The bladder is a sac-like organ located in the lower part of the abdomen. Its function is to store urine sent from the kidneys until that urine is released from the body. Bladder issues occur in women of all ages. They can affect your quality of life, including daily activities, sexual health, and emotional well-being.
Find a Doctor and schedule an appointment at a Dignity Health location near you to discuss your bladder issues.
Specific signs and symptoms of bladder problems vary from woman to woman. Symptoms also depend on the type of bladder issue and its severity. Some common signs and symptoms of bladder issues include:
- Bladder leakage
- Pain or a burning sensation during urination
- Cloudy urine
- Persistent, strong urge to urinate
- Urinating frequently in small amounts
- Frequent urination (more than eight times during the day or more than two times at night)
- Urine that smells strong
- Blood in the urine
- Pain during sexual intercourse
- Pressure or pain in the lower abdomen
Many bladder issues are caused by a bacterial infection that gets into the urinary tract. These infections can be introduced in the following ways:
- Sexual intercourse (particularly with new partners or increased intensity)
- Improper hygiene when urinating
- Backsplash when using the toilet
- The use of tampons, douches, and spermicides
- Bowel incontinence
Other potential causes of bladder issues that are not directly related to infection include:
- Defect in the bladder lining
- Allergic reaction
- Autoimmune reaction
- Exposure to chemicals
- Chronic bladder irritation
- Urinary blockage
- Parasitic infections
- Previous exposure to radiation
There are a number of bladder issues that can affect women, and the most common are:
- Urinary tract infection (UTI) that affects the bladder (cystitis)
- Urinary incontinence
- Overactive bladder
- Interstitial cystitis (also known as bladder pain syndrome)
- Bladder cancer
Women are uniquely prone to bladder issues, particularly as they get older or if they are pregnant. One reason for this is their anatomy, with a shorter urethra than men and proximity of the rectum and anus to the urethral opening. Factors that increase the risk of bladder issues include:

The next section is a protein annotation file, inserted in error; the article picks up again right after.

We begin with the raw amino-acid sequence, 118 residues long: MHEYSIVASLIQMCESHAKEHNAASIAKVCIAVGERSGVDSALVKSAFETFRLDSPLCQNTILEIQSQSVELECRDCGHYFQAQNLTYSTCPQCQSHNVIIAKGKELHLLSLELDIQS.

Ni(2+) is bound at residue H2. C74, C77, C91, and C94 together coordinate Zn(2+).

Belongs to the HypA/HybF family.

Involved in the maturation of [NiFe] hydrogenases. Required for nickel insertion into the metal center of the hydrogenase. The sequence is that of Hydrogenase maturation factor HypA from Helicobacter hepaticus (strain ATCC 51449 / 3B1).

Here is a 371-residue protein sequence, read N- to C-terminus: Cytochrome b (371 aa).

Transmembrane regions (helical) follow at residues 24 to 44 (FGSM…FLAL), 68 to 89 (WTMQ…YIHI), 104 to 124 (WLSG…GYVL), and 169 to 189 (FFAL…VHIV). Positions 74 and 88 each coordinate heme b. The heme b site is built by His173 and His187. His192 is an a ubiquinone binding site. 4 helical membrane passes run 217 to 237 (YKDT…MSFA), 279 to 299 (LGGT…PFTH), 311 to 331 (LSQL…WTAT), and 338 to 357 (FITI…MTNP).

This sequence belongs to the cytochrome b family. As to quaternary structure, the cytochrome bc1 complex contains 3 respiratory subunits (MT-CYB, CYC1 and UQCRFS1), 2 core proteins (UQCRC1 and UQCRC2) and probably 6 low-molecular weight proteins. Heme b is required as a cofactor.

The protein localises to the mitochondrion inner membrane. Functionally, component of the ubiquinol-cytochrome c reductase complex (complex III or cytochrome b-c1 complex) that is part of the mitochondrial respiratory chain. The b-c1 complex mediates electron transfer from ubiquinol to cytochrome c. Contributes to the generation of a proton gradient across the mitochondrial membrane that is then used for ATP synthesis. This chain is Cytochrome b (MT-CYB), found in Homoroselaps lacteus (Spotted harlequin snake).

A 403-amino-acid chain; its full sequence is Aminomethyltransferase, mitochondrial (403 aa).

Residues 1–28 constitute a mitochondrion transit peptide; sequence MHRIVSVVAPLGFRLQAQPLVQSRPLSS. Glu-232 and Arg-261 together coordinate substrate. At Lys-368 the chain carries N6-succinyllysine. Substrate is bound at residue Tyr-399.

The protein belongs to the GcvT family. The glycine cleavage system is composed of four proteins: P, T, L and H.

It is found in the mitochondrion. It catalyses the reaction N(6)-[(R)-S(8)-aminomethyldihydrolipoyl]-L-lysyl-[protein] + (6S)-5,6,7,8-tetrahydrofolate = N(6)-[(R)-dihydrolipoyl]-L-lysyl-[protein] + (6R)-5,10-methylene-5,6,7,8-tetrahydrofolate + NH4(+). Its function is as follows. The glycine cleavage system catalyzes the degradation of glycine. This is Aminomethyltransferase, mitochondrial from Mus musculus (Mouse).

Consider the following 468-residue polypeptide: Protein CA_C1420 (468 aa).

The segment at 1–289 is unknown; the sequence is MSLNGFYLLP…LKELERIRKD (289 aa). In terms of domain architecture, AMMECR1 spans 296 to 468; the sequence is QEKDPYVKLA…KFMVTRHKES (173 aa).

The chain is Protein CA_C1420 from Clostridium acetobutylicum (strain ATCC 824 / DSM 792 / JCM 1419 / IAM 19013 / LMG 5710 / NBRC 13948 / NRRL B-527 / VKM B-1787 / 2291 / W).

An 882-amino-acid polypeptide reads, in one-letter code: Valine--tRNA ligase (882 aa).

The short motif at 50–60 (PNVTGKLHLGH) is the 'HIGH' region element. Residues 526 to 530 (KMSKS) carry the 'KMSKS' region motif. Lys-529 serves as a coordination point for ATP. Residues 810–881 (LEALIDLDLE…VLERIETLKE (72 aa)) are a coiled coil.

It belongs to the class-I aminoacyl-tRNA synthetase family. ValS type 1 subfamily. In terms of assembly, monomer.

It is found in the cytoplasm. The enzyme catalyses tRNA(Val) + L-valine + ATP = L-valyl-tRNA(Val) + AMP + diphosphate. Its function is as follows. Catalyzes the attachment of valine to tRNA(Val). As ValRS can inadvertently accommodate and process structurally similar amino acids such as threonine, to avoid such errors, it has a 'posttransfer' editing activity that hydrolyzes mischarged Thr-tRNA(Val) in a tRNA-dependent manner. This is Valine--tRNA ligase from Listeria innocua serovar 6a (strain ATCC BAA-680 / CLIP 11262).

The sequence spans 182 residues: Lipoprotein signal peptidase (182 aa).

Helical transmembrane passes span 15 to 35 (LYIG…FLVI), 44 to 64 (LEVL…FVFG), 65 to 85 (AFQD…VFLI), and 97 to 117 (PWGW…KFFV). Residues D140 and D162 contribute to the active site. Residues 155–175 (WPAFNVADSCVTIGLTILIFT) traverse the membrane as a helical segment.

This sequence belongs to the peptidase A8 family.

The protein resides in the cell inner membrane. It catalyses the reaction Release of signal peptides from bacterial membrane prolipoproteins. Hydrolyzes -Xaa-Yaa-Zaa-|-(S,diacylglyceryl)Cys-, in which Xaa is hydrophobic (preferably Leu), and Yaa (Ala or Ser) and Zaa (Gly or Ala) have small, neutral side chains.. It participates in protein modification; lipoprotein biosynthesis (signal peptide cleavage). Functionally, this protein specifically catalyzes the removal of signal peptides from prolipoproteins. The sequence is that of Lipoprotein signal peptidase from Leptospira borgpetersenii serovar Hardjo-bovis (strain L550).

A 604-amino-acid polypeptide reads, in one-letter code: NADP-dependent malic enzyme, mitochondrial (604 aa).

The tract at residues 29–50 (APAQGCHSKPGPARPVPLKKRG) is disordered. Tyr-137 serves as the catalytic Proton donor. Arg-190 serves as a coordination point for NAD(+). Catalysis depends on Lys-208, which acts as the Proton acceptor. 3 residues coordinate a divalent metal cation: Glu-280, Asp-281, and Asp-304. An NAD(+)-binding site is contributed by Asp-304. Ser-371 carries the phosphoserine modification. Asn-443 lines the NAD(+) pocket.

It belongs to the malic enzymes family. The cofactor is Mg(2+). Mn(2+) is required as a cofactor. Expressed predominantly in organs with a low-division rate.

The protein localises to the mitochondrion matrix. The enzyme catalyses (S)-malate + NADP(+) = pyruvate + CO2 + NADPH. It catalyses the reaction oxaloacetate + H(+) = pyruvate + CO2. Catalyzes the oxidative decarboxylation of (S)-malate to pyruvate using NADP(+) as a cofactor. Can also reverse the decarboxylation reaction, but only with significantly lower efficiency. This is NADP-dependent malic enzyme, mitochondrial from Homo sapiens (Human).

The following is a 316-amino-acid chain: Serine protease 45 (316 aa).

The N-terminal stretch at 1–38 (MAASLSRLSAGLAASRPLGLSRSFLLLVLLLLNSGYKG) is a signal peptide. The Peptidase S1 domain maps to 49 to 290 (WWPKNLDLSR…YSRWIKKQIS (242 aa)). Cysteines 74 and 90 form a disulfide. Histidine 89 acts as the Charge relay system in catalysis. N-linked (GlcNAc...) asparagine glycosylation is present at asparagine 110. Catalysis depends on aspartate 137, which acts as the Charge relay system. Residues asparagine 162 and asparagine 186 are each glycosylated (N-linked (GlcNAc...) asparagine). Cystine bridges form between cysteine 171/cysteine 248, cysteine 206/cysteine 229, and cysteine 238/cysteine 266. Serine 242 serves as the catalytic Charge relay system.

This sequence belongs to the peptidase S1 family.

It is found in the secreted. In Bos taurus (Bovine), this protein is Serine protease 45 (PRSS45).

- Pregnancy:Some of the muscles that control the bladder and urethra (the tube that urine travels down to leave the body) can stretch out of shape during pregnancy.
- Childbirth:Vaginal childbirth can stretch and weaken pelvic muscles that affect the urinary system.
- Sexual activity:The more sexually active a woman is, the higher her risk for bladder issues.
- Birth control:Some forms of birth control, such as the diaphragm and spermicides, can increase the risk of bladder issues.
- Hormonal changes:Bladder issues are more common after menopause due to hormone changes and changes in the urinary tract.
- Overweight:Being overweight increases the risk of bladder problems, especially urinary incontinence.
- Skin and hair color:Fair-skinned, red-headed women are at increased risk, particularly for interstitial cystitis.
- Medical conditions:Diabetes, for instance, increases the risk of urinary tract infections.
- Hysterectomy:This can cause damage to the muscles of the pelvic floor, increasing the risk of bladder issues.
- Autoimmune disease:Women with conditions like fibromyalgia or irritable bowel syndrome can sometimes be at increased risk for bladder issues.
- Neurological disorders:Disorders such as Parkinson’s disease or stroke can sometimes interfere with the nerves that are associated with bladder control.
When it comes to bladder cancer, other risk factors include smoking, family history, a past of chronic bladder inflammation, being Caucasian, and being older.
The best prevention for bladder issues is to ensure you have good personal hygiene and to stay well hydrated. In addition, do the following:
- Consume a healthy diet of fresh, whole foods.
- Get plenty of exercise.
- Stop smoking.
- Maintain strong pelvic floor muscles.
- Maintain a healthy weight.
- Minimize your intake of irritants to the bladder, such as caffeine, acidic foods, and alcohol.
- Keep chronic conditions, such as diabetes, well managed.
The information contained in this article is meant for educational purposes only and should not replace advice from your healthcare provider.